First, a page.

For those less concerned about costs and ice quality, the rink does offer a pricey alternative: pay $75 per person (includes admission and skates) and you’ll be able to skip the line to get on the ice. This option is only available via an online reservation system before you arrive, assuming the slots aren’t sold out.

If you don’t want to be confined to Rockefeller Center’s smallish arena, there are two cheaper options within walking distance: the iconic Wollman Rink in Central Park and the festively reoccurring Citi Pond in Bryant Park. Though larger in size, both of these rinks also fill up pretty fast, so if you are going to skate there, treat it like Rockefeller Center and plan on arriving about half an hour before they open. Otherwise, your day on the ice will end up feeling a lot less like skating and a lot more like roller derby.

Bucky Turco

2 Dec 2011

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The writer of this article Sandeep Gupta is a Delhi based professional writer who specializes in writing about luxury, budget travel, destination overview, travel tips

There are several buildings and important places in New York City famous for their haunted history. From Ghosts shaking hands to jumping off the building these Haunted places in New York City have plenty of paranormal activity to explore.

Algonquin Hotel – Algonquin Hotel is New York City is famous for the ghosts of the “Vicious Circle”. During 1920s this hotel was the meeting spot of the “Vicious Circle” which was a group of writers, actors and playwrights. This group came daily to the hotel for 8 years. There were something in this hotel that they liked so much that despite being dead they still visit this hotel. Several guests have seen their spirit walking through the bar and bedroom. So if haunted places fascinates you then do stay in the Algonquin Hotel on your next visit to Big Apple.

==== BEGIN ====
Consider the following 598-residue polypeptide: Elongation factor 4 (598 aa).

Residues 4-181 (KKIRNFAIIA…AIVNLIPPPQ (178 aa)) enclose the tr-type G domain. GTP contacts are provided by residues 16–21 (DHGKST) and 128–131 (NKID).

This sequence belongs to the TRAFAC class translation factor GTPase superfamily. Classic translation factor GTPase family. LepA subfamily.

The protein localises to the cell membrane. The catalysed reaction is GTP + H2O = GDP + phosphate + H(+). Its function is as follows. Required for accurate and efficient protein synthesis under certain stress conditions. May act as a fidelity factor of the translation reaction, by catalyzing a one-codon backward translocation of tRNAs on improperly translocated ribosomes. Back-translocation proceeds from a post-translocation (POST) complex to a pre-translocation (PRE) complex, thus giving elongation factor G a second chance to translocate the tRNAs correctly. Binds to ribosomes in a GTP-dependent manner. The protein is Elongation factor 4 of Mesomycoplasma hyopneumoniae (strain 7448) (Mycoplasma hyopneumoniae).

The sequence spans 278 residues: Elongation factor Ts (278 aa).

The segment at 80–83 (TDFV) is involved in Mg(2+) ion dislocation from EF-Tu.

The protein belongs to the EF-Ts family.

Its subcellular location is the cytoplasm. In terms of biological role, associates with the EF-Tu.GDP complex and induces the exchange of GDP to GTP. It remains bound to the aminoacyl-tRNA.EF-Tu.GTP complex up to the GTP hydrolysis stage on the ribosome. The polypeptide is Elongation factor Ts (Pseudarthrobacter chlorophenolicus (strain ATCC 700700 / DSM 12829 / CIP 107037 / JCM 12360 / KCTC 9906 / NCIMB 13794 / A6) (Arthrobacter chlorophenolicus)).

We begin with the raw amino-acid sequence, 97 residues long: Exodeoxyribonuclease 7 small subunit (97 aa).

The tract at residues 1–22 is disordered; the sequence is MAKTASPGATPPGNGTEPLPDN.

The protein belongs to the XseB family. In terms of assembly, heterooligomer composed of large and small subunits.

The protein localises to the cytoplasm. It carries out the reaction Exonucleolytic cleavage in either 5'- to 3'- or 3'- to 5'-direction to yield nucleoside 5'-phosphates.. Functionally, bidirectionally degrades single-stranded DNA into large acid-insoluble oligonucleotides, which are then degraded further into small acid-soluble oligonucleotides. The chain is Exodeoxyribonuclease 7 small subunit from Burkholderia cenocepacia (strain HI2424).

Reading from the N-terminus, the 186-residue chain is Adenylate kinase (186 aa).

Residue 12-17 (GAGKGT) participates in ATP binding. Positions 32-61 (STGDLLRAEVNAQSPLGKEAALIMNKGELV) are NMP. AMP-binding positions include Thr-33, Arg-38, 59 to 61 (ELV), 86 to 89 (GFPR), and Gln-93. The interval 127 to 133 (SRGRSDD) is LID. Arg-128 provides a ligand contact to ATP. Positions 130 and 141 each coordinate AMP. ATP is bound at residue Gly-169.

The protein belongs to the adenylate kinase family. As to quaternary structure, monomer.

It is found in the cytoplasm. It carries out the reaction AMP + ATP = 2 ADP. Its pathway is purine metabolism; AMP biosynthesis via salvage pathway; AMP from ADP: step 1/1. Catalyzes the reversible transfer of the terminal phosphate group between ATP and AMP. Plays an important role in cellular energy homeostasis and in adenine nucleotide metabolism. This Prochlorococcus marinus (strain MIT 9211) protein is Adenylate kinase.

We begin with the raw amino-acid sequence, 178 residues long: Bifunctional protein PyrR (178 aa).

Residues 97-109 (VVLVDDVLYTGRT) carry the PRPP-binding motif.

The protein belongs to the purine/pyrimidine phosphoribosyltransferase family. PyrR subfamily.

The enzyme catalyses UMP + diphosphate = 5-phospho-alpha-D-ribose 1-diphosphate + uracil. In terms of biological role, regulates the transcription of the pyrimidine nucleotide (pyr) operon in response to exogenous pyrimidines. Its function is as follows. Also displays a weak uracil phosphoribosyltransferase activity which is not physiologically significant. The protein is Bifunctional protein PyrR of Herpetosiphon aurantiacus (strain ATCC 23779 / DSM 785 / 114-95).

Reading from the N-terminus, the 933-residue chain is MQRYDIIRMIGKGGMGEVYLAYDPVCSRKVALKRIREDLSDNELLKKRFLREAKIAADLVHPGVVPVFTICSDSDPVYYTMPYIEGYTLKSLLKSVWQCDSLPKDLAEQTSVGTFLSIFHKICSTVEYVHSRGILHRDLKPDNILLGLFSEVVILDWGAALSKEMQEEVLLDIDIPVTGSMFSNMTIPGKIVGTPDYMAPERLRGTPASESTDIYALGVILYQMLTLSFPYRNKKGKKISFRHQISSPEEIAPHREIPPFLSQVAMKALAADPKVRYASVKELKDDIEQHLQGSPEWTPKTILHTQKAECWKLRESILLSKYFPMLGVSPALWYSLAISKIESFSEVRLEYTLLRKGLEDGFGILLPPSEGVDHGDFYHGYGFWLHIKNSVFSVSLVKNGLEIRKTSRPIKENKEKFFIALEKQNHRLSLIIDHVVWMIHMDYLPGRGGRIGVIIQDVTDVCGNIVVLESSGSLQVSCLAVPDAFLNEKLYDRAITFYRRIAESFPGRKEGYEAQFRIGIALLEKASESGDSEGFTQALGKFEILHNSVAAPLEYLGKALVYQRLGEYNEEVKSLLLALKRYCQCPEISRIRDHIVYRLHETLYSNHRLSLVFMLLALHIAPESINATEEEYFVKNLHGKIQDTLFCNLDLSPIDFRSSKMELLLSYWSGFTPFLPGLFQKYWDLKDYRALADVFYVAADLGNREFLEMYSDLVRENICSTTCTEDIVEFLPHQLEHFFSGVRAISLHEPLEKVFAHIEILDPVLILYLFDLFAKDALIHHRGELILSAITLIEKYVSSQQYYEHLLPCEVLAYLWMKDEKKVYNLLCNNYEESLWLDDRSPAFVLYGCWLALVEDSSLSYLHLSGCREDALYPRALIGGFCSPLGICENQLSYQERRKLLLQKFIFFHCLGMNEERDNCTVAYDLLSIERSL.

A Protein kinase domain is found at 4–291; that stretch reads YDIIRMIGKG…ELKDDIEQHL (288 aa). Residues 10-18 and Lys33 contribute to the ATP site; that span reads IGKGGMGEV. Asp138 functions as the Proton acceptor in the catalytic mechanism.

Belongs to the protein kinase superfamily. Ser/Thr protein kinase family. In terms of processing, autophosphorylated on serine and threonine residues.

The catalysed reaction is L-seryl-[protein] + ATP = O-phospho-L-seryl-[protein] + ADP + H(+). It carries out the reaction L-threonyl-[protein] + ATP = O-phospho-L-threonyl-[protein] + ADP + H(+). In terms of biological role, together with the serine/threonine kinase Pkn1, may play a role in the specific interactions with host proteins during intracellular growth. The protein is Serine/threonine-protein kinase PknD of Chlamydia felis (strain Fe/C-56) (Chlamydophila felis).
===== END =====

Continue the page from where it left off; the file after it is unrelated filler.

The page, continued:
Chelsea Hotel – The famous Chelsea hotel of New York also has a long history of paranormal activities. Janis Joplin once said that lots of funky things happens in Chelsea. Its indeed true. Several people have seen ghost of Thomas Wolfe at the 8th floor of the hotel. One can also come across Dylar Thomas at Chelsea as well. And if you think that gohsts are limited to hotel’s rooms then think again or you will be forced to think again once you share the elevator with the ghost of Sex Pistol Sid Vicious, the guy suspected to stabbing his girlfriend Nancy Spungen in Room 100.

Belasco Theatre – One of the oldest theatres in NYC has seen several paranormal activities. David Belasco, the buider of the building is often sighted at the theatre. Although his ghost has been very friendly with the actors. He has often interacted with actors by offering handshakes and kudos. Some people have also sighted Blue Lady in the theatre who is believed to be companion of David Belasco.

Empire State Building – One of the tallest buildings in New York is also among the most haunted. During the days
of its construction there has been at least 14 suicides attempts from the observation deck. Spirits of the people who committed suicides are often seen jumping off the buidling.

Manhattan Bistro – Manhattan Bistro has been home to some very weird paranormal activity. People have seen ashtray knocked off tables, bottles flying off, plates being broken on the floors. It is believed that the ghost of Elma Sands is behind all this. In 1799, she was murdered in this very building. Her body has thrown in a well which is now the basement of Manhattan Bistro.